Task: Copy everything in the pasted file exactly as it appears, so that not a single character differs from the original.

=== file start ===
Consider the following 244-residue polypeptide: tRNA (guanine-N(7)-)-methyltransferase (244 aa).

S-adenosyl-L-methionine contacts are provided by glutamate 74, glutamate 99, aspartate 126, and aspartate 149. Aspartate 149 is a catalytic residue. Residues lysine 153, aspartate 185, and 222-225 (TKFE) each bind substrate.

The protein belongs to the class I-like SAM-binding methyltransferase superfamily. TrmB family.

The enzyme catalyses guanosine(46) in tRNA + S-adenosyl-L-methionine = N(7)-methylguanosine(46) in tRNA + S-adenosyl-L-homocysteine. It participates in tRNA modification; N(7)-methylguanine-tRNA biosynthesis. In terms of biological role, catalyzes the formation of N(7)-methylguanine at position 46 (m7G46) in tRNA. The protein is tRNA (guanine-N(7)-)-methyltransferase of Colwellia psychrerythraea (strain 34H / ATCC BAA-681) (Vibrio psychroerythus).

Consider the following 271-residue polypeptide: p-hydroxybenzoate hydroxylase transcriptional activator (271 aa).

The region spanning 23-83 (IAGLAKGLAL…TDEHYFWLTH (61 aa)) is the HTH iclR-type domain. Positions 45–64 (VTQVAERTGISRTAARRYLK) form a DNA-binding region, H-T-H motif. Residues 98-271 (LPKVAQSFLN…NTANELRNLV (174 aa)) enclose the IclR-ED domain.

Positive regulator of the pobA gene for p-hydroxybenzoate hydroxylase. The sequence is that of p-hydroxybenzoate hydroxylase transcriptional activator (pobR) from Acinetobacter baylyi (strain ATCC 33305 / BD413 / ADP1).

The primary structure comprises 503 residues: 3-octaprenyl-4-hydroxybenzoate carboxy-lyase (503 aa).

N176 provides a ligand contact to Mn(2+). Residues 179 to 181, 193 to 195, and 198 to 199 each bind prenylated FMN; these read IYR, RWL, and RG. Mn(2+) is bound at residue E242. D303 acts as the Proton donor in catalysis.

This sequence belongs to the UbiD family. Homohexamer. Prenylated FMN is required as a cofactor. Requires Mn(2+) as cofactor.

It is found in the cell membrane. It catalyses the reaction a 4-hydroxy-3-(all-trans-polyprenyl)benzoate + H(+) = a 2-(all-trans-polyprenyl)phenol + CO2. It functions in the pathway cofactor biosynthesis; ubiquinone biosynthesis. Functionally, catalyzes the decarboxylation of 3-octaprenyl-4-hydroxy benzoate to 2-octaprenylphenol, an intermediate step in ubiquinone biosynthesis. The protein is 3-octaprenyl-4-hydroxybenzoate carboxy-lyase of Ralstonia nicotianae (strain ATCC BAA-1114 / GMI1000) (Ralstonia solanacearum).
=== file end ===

Consider the following 244-residue polypeptide: tRNA (guanine-N(7)-)-methyltransferase (244 aa).

S-adenosyl-L-methionine contacts are provided by glutamate 74, glutamate 99, aspartate 126, and aspartate 149. Aspartate 149 is a catalytic residue. Residues lysine 153, aspartate 185, and 222-225 (TKFE) each bind substrate.

The protein belongs to the class I-like SAM-binding methyltransferase superfamily. TrmB family.

The enzyme catalyses guanosine(46) in tRNA + S-adenosyl-L-methionine = N(7)-methylguanosine(46) in tRNA + S-adenosyl-L-homocysteine. It participates in tRNA modification; N(7)-methylguanine-tRNA biosynthesis. In terms of biological role, catalyzes the formation of N(7)-methylguanine at position 46 (m7G46) in tRNA. The protein is tRNA (guanine-N(7)-)-methyltransferase of Colwellia psychrerythraea (strain 34H / ATCC BAA-681) (Vibrio psychroerythus).

Consider the following 271-residue polypeptide: p-hydroxybenzoate hydroxylase transcriptional activator (271 aa).

The region spanning 23-83 (IAGLAKGLAL…TDEHYFWLTH (61 aa)) is the HTH iclR-type domain. Positions 45–64 (VTQVAERTGISRTAARRYLK) form a DNA-binding region, H-T-H motif. Residues 98-271 (LPKVAQSFLN…NTANELRNLV (174 aa)) enclose the IclR-ED domain.

Positive regulator of the pobA gene for p-hydroxybenzoate hydroxylase. The sequence is that of p-hydroxybenzoate hydroxylase transcriptional activator (pobR) from Acinetobacter baylyi (strain ATCC 33305 / BD413 / ADP1).

The primary structure comprises 503 residues: 3-octaprenyl-4-hydroxybenzoate carboxy-lyase (503 aa).

N176 provides a ligand contact to Mn(2+). Residues 179 to 181, 193 to 195, and 198 to 199 each bind prenylated FMN; these read IYR, RWL, and RG. Mn(2+) is bound at residue E242. D303 acts as the Proton donor in catalysis.

This sequence belongs to the UbiD family. Homohexamer. Prenylated FMN is required as a cofactor. Requires Mn(2+) as cofactor.

It is found in the cell membrane. It catalyses the reaction a 4-hydroxy-3-(all-trans-polyprenyl)benzoate + H(+) = a 2-(all-trans-polyprenyl)phenol + CO2. It functions in the pathway cofactor biosynthesis; ubiquinone biosynthesis. Functionally, catalyzes the decarboxylation of 3-octaprenyl-4-hydroxy benzoate to 2-octaprenylphenol, an intermediate step in ubiquinone biosynthesis. The protein is 3-octaprenyl-4-hydroxybenzoate carboxy-lyase of Ralstonia nicotianae (strain ATCC BAA-1114 / GMI1000) (Ralstonia solanacearum).